While the Islamic State (IS) continues to be one of the most influential terrorist groups in the real world, American White nationalists outperform them in the virtual world in nearly every social metric, from follower counts to tweets per day, reveals a new study.
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On Twitter, IS's preferred social platform, American White nationalist movements have seen their followers grow by more than 600 per cent since 2012, the study said.
The researchers at George Washington University's Programme on Extremism examined and compared the use of Twitter by White nationalists, Nazi sympathizers, and IS supporters.
"The White nationalist datasets examined outperformed ISIS in most current metrics and many historical metrics. White nationalists and Nazis had substantially higher follower counts than ISIS supporters, and tweeted more often," the study said.
"Nazis had a median follower count almost eight times greater than ISIS supporters, and a mean count more than 22 times greater," the study noted.
The researchers found that IS supporters had better discipline regarding consistent use of the movement's hashtags, but trailed in virtually every other respect.
"The clear advantage enjoyed by White nationalists was attributable in part to the effects of aggressive suspensions of accounts associated with ISIS networks," said the study authored by JM Berger.
In August, Twitter announced that it suspended 235,000 accounts for violating its policies related to promotion of terrorism in the six months since February.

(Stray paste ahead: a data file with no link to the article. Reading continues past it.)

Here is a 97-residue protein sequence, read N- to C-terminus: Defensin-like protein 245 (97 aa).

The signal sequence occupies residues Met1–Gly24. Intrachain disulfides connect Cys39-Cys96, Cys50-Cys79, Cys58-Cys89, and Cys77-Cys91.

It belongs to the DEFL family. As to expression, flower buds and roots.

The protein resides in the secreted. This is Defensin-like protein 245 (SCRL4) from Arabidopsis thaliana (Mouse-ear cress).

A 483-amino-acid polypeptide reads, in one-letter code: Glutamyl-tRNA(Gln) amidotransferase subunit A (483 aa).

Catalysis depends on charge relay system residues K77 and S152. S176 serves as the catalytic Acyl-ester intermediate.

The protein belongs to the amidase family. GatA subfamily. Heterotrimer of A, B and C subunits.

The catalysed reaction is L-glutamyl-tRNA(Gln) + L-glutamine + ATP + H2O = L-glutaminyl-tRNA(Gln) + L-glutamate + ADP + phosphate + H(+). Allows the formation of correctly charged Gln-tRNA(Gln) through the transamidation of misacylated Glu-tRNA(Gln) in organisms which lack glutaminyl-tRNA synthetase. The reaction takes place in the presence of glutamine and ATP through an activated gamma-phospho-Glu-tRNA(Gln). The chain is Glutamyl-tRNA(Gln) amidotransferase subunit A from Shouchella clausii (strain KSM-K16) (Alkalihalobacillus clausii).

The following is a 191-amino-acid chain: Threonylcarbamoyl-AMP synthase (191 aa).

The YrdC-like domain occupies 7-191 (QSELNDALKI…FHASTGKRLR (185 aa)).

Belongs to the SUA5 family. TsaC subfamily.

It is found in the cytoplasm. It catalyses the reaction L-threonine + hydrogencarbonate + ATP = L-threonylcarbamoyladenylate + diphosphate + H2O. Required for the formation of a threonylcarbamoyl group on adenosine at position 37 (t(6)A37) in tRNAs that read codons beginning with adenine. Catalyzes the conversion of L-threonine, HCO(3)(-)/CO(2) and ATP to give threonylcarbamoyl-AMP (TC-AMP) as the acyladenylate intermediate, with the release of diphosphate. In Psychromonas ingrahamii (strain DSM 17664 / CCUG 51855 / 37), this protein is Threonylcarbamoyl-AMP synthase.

But White nationalists and Nazis operate with relative impunity, the study pointed out.
For the study, the researchers analysed two "demographics datasets," each containing 4,000 highly relevant accounts. The first demographics dataset represented White nationalists broadly, while the second is more focused on Nazi sympathies. These datasets formed the basis for their analysis.
Their analysis showed that the most popular theme among white nationalists on Twitter was the concept of "white genocide," the notion that the "white race" is directly endangered by the increasing diversity of society.
Social media activists tweeted hundreds of times per day using repetitive hashtags and slogans associated with this trope.
They also found that followers of White nationalists on Twitter were heavily invested in Donald Trump's presidential campaign.
"White nationalist users referenced Trump more than almost any other topic, and Trump-related hashtags outperformed every white nationalist hashtag except for #whitegenocide within the sets of users examined," the study said.